Set up in 1955, to rally against the existing press and to provide a voice for the young and radical for whom there was no means of expression, the paper came to reflect the cultural changes and political dis- content that simmered beneath the Communist witch-hunts of the time, providing a seed-bed for young writers and extending an influence far beyond the borders of Greenwich Village.
In 1962 Wolf said that the Village Voice was created "when the vulgarities of McCarthyism had withered the possibilities of a true dialogue between people. The best minds in America - radical and conservative - were repeating themselves."
Often editorially chaotic, the paper came to support the civil rights and feminist movements, to oppose the war in Vietnam and to publish a blend of advocacy and personal journalism that could swing between articles on the Black Panthers or gay rights to erotic Christmas ornaments and psychedelic shopping centres.
Daniel Wolf was born on the Upper West Side of Manhattan and as a young man aspired to write novels, but during the Second World War he was drafted into the Army where he served in aerial intelligence in the Far East. After the war he studied psychology, and earned money writing articles on philosophy for the Columbia Encyclopedia and working for the Turkish embassy before establishing the Village Voice. His co-founders were Edwin Fancher, a psychologist he had met while registering at the New School for Social Research in 1946, and Norman Mailer.
Wolf was an attentive editor who encouraged young writers including, of course, Mailer. Many believed his talent lay in editing people, not copy and he was known as a good listener. "I have a feeling I've listened to more talk in my life than any other single person," he once said.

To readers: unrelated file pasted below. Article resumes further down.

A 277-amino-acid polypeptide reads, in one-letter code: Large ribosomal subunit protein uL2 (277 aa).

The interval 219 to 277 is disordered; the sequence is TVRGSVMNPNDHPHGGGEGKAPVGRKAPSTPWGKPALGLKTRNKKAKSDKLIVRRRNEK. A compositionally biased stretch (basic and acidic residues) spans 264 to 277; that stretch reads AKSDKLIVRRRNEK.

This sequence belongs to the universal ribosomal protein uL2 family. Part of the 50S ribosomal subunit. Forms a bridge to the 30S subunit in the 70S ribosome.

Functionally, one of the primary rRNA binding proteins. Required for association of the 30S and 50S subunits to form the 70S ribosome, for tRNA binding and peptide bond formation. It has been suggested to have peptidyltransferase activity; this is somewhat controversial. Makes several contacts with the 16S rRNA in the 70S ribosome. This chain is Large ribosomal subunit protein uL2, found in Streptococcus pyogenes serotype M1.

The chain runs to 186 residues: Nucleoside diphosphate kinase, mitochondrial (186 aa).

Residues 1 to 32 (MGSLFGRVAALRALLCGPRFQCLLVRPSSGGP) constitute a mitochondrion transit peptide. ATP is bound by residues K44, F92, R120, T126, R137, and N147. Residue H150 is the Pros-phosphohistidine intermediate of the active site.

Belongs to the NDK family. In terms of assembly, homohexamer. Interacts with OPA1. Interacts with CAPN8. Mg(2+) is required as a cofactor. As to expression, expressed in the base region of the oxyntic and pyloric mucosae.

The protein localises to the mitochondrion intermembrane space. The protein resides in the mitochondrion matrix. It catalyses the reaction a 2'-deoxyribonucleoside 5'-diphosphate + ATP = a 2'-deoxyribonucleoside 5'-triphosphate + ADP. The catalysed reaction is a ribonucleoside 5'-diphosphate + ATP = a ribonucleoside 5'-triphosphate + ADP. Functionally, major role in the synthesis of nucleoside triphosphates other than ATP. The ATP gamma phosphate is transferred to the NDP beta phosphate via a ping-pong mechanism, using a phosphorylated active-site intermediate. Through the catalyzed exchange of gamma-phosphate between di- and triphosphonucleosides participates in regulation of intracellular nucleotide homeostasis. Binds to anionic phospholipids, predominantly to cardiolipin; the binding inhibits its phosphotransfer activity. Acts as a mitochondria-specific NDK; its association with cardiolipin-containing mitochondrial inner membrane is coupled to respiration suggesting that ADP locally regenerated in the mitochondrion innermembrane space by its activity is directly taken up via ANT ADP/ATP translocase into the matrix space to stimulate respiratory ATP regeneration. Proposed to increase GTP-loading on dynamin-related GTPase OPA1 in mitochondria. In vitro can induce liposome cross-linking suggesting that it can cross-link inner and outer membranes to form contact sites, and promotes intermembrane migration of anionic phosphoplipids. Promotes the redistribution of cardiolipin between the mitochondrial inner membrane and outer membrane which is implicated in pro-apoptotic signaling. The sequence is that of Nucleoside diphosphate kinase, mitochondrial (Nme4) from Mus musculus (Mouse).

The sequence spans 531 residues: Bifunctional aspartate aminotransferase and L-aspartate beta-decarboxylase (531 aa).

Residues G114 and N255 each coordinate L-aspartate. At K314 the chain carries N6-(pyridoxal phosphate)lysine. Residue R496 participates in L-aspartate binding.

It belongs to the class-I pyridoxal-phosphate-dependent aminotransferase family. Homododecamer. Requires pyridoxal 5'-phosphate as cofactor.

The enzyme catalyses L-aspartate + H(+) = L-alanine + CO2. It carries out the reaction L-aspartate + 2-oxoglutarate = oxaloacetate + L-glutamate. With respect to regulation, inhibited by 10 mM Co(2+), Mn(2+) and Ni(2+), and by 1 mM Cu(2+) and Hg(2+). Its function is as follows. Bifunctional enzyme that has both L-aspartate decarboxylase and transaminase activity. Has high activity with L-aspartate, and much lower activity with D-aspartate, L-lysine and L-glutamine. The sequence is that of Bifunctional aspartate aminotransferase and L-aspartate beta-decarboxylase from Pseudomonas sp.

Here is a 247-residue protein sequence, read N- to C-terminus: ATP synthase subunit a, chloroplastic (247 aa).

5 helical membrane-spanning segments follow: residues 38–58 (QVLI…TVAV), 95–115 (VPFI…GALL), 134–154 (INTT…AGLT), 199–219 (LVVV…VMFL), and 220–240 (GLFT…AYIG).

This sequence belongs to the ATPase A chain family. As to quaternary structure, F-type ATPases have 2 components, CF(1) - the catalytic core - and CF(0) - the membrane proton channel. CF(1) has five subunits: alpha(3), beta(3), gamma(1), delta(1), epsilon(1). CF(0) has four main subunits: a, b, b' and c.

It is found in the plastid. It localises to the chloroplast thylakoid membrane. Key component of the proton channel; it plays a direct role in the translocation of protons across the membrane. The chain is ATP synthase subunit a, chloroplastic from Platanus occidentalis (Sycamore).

By the late Sixties the Village Voice could claim around 150,000 readers and had become renowned for its unusual advertisements: "Veteran of three lunatic asylums wants to explore possibility of book with qualified writer," read one.
Wolf sold his interest in the paper in 1970 for $3m and retired to enjoy the benefits of affluence. In 1977 he became an adviser-at-large to Mayor Edward Koch whom had supported in his election campaigns through editorials in the Voice and with whom he shared a common dislike of the existing political organisation in New York. "I suppose that my role is to encourage him to be himself," Wolf said describing his role as a taskmaster who eased the Mayor through heated decision-making difficulties."He knows that I am not there to gain points."
In later years Wolf remained Koch's editor and confidant after he left office."I'm the only person in America I know who has his own editor and probably the best editor they have ever had on a newspaper," Koch once remarked.
Daniel Wolf, journalist: born New York 25 May 1915; co-founder and editor, Village Voice 1955-70; married 1956 Rhoda Lazare (one son and one daughter); died New York 11 April 1996.Reuse content